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Walk Across Puerto Rico

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I wasn't planning a second long walk this year after I returned home from Northern Ireland earlier this spring. But sometimes opportunities come along without appointment and you have to choose to pass or play. 

After returning from my Walk Across Northern Ireland  where I commemorated the 50th Anniversary of the Belfast to Derry Civil Rights March,  my brother, Keir, co-founder of Amber Art and Design, contacted me regarding an idea he had.

He said he was inspired by my walks over the past two years and asked if I would be interested in walking across Puerto Rico with him as part of a cultural exchange project?

The walk would be a follow up to other cultural exchange work that he has been doing over the past year, including an artist-in-residency program at the Allentown Art Museum. The residency involved collecting personal artifacts and other expressions of solidarity with residents of Puerto Rico as part of the museum’s Tin Can Trust program  in partnership with the Caring Place, a youth development center in Allentown.

After easily convincing me that this is a cultural exchange project I should be involved with, he went on to explain the walk involves three to four other artists, including two of whom are from Puerto Rico. In addition, round-trip air, a sag vehicle to help carry our bags over the mountains, community engagement activities, and a film crew will be part of the journey.

My mouth dropped open at the resources the group was bringing. The idea of attempting a 114-mile long walk over 2-3,000 foot mountains without having to carry a fifty-pound backpack every inch of the way is a gift since that is the only way I have backpacked up to now. It is being made possible by a grant money from a Canadian arts organization to help support the walk.

While the grant will aid some aspects of the journey like airfare, I am fundraising to assist with meals, travel expenses, a few shared room nights, and equipment specific to Puerto Rico’s tropical climate . 

Goal of the Project

Sin Cita/Without Appointment, the name of the walk, is a learning journey across Puerto Rico. It serves as an opportunity for artists to listen and engage with vibrant and vulnerable communities, while examining our own approaches and strategies to instigate positive social change.

In a symbolic effort to mark two years since the arrival of Hurricanes Irma and Maria, members of four arts and culture organizations are initiating a 114-mile solidarity walk across Puerto Rico, from September 7 - 20, 2019.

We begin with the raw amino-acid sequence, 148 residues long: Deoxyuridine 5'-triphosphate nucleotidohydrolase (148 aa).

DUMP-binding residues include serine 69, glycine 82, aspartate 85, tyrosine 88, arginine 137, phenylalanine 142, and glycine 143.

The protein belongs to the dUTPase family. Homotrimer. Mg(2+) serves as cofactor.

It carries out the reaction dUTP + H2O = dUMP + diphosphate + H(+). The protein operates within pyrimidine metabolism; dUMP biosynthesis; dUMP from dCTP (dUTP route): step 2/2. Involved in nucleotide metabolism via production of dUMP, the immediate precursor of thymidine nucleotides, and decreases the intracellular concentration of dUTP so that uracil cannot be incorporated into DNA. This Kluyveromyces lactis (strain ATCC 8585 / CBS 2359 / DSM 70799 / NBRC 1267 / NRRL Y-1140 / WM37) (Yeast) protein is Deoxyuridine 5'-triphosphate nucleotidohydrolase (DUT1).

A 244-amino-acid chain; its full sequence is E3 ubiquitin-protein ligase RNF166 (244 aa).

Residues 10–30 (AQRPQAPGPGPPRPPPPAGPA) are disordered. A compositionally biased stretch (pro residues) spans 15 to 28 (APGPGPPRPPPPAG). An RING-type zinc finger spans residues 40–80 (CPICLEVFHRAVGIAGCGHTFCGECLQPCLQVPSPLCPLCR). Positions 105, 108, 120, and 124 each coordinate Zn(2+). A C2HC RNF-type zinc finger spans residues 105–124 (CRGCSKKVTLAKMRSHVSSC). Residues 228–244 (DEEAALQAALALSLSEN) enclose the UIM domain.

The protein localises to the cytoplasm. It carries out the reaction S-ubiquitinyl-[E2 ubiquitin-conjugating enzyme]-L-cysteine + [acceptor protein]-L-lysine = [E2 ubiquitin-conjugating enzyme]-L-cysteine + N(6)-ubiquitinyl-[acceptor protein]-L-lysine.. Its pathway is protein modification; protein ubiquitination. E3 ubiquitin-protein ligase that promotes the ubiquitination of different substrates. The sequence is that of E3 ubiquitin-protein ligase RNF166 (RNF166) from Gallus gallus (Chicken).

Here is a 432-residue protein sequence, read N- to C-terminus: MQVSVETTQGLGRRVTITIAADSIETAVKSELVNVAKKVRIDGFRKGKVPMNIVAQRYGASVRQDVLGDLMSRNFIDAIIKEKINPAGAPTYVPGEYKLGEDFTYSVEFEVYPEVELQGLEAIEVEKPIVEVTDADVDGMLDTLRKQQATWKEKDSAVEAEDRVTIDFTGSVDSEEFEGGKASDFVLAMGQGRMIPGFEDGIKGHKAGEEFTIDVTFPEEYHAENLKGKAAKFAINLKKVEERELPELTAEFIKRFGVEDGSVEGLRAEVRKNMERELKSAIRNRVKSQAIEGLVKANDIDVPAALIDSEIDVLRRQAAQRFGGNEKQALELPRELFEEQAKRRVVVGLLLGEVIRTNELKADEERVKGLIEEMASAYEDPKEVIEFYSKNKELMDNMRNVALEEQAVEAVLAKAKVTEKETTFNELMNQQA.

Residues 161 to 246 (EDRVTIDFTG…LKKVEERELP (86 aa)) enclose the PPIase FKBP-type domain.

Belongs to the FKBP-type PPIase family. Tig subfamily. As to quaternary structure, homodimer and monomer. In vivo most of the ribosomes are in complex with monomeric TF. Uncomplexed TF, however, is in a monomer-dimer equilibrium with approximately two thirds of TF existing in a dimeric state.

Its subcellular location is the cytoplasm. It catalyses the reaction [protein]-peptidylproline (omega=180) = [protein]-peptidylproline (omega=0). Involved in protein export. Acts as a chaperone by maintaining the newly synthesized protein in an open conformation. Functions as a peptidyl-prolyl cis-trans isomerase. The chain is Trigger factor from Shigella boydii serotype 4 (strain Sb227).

Starting in Quebradillas on September 7, in the northwest corner of the island where Hurricane Maria rejoined the sea, members of the Sin Cita project group will walk a diagonal trajectory across the Cordillera Central Mountains to the southeast coast where the storm first made landfall in Yabucoa on September 20, 2017.

Our intention is to explore what’s possible when people look inward to revive traditions and cultural practices that support the spiritual and material development of communities. These communities have learned to trust themselves to find answers or solutions to resolving issues within their community that allows them to take control of their own future.

The walk will be captured in a series of video vignettes and a short documentary film featuring interviews with artists, community leaders and others along the route who can express the change, growth, joy, and adversities that residents on the island continue to experience today.

The organizations and individuals participating in the Sin Cita collaboration are: ArteSana ( ), a San Juan-based community museum and art space dedicated to preserving the cultural legacies of Puerta de Tierra; ArtsEverywhere ( ), an international platform for artistic journalism; Amber Art & Design ( ), a Philadelphia-based public art collective that facilitates social/economic/political transformation through the arts; Heryk Tomassini ( ), a Puerto Rican born multi-disciplinary artist and  architect; and Ken Johnston, ( ) an intrepid hiker responding to the call of social change, history and ancestral spirits.

Sin Cita was born out of our shared interest as a group of concerned artists focused on ways of advocating community partnership, collaboration and the development of individual cultural expressions towards the advancement of social justice and in defense of basic human rights in Puerto Rico and beyond. 

Post Script

The recent political strife in Puerto Rico has delayed my efforts in publicizing the walk due to the sensitive nature of the events on the ground. It is my goal and the goal of the group to be in solidarity with the people of Puerto Rico. I look forward to learning about any significant changes on the island since the resignation of the governor on August 2, 2019.


Ken Johnston
Northampton, MA

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